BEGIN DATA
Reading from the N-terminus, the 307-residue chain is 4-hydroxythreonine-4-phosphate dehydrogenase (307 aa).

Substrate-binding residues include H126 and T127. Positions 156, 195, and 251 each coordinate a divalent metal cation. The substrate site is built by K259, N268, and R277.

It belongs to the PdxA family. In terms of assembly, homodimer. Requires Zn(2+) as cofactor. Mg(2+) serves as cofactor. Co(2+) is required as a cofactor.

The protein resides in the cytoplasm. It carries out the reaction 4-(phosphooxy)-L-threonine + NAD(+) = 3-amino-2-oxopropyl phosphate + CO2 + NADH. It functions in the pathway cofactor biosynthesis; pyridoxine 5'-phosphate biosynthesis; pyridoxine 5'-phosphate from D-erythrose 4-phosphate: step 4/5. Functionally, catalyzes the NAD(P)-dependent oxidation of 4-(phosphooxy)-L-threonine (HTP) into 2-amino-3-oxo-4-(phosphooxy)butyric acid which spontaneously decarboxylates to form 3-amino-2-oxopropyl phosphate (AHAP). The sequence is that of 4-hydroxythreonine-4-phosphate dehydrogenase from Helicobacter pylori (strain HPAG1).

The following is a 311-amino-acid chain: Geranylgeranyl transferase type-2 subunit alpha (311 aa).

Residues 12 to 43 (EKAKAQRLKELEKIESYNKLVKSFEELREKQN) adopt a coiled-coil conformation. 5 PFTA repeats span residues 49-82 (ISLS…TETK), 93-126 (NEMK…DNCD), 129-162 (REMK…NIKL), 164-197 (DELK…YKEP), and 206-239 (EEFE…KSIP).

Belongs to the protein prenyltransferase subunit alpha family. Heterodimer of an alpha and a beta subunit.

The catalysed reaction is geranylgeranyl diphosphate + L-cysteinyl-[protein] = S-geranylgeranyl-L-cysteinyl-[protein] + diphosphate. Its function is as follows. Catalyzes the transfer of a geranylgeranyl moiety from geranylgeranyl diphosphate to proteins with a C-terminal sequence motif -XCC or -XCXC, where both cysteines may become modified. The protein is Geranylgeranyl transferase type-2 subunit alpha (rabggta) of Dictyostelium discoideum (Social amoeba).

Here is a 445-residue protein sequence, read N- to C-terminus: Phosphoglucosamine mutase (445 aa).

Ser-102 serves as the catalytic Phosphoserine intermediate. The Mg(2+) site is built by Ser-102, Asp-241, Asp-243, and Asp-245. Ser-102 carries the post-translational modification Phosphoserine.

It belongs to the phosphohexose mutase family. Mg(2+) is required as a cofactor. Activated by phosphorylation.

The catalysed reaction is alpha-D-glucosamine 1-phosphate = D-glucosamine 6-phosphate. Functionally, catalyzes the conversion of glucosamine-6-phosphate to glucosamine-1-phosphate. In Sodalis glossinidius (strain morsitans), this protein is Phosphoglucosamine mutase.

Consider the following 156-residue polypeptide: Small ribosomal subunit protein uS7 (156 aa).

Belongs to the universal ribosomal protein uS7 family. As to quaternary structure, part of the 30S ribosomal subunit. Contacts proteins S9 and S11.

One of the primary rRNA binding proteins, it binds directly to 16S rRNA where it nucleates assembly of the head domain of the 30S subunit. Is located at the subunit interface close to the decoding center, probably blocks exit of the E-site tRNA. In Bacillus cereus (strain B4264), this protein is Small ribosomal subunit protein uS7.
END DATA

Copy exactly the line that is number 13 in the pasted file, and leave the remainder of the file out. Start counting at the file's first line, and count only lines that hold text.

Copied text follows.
Consider the following 156-residue polypeptide: Small ribosomal subunit protein uS7 (156 aa).